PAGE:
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Majority of energy professionals doubt manufacturer efficiency claims, claims Carbon Trust

The take-up of energy efficiency measures is hampered by a range of issues, most notably a lack of finance and distrust of manufacturer's performance claims. Image: Michael Smith Flickr

The take-up of energy efficiency measures is hampered by a range of issues, most notably a lack of finance and distrust of manufacturer's performance claims. Image: Michael Smith Flickr

Only 5% of professionals responsible for procurement of energy consuming equipment are highly confident in energy saving claims made by manufacturers, according to a new report identifying a series of barriers to increasing levels of energy efficiency.

The Carbon Trust's survey found a quarter of respondents were not confident at all of manufacturers’ claims about their products, suggesting the majority have some reservations about buying into the performance ratings publicised by producers of energy-saving products.

The same issue was identified at a recent round table discussion hosted by Clean Energy News, in which a number of contributors from across the energy efficiency sector suggested a lack of understanding was leading to increased levels of distrust among consumers.

Following a suggestion that some energy users want someone to offer savings with little further information, Alex Rathmell, commercial director of Minimise Solutions and managing director of EEVS Insight, said: “There's quite a lot of that about now but it’s not very transparent and I think that adds to the problem. It adds to the suspicions that there are huge margins in it for somebody somewhere and it’s making that issue of not really trusting the industry worse."

Making the case

Despite this high proportion of untrusting consumers, the report identified that the biggest challenge facing energy managers was the difficulty in making a business case for purchasing energy efficient equipment. Over half (57%) of the 135 respondents made this judgement and while this is a small sample of the industry, it does represent a significant barrier to a large proportion of those asked.

The same issue was identified at during the round table discussion where Sandy Abrahams, partner at Lx Nova Partners, said: “Energy efficiency is simply seen as a cost that is added to a whole number of business running costs. It’s not seen as an opportunity or a business investment which it should be."

The speakers identified the issue stemming from the fact that energy savings from efficiency measures are notional. Rathmell explained: "If you invest in reducing the demand of a building, that cash flow that you've generated is the difference between the amount of energy that the building would have used in a parallel universe if you hadn't done that project, and the amount that it has used in this universe if you did do the project. So by definition, it doesn't exist."

It was claimed that this makes it very difficult to convince financial directors to part with funds as they are met with an immediate cost before any savings can be produced. This is made worse by the survey’s findings that two-thirds (66%) of respondents did not fully take into account the whole life costs of equipment when making purchasing decisions, suggesting more needs to be done to educate the market on the true costs – and savings – offered by these products.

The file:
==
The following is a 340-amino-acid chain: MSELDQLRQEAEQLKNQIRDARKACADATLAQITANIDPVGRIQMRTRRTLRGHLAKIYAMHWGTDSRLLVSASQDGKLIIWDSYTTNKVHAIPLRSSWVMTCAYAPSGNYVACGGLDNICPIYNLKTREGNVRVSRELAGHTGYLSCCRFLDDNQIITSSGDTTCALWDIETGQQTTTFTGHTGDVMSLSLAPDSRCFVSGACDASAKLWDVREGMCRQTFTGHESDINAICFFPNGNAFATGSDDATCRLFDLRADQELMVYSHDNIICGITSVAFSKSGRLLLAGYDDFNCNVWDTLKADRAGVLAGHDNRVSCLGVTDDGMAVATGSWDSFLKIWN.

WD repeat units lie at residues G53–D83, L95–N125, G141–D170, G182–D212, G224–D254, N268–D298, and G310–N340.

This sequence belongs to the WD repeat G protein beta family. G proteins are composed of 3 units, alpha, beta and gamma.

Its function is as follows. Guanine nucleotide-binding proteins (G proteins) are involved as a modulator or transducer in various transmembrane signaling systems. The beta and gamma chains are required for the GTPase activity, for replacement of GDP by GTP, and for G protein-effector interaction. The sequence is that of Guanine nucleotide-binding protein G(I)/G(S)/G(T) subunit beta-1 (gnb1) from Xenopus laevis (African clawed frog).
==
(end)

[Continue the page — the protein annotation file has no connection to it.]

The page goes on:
The failure to provide an adequate business case has also lead to another significant barrier identified in Carbon Trust’s report - the availability of finance.

Funds lacking for efficiency

This was identified by 38% of respondents and was a key issue for those speaking at the Clean Energy News discussion. Cian O’Donnell, renewable energy consultant for Octego, claimed: “You're fighting for investment if you can get it,” while Abrahams added that the problem for energy managers is that they operate in “a limited role with a limited budget”.

Paul Boreham, head of energy services for UX Energy Services, said: “I suppose the holy grail for an energy manager is and always was that we ought to have our own energy budget and the savings go into that and that funds the investment. That has never happened in my 35 years as an energy manager.”

In order to get decision makers on side, Boreham added: “What we need to do is move away from the engineering side and the techie stuff which we always talk about and put it in to pounds, shillings and pence and then use the various business models of that company or business to demonstrate good value and payback.”

Wide-ranging barriers

Carbon Trust’s report also identified competing organisational priorities (50%), risk of disruption to operations (35%) and finding good quality suppliers (32%) as other barriers to adoption of energy efficiency measures.

Another issue was reportedly the lack of credible information about products, which was the response of one in three of those asked. However in addition to this almost half (45%) were unaware of the Energy Technology List (ETL), a government list of energy-efficient products that, if used, can prompt significant tax relief.

Paul Huggins, an associate director at the Carbon Trust who manages the ETL scheme, said: “In the last few months the performance gap between manufacturer claims and real world performance has become a prominent issue. This is why the ETL is such a valuable resource. It provides organisations with a vast database of independently tested energy saving equipment, where you can be confident of getting products that will deliver top quartile performance.”

Clean Energy News will continue to host round table events on these topics and others to promote debate and provide a forum for a range of topics to be discussed. To find out how to get involved in future discussions, contact Chris Riley on or +44 (0) 207 866 4922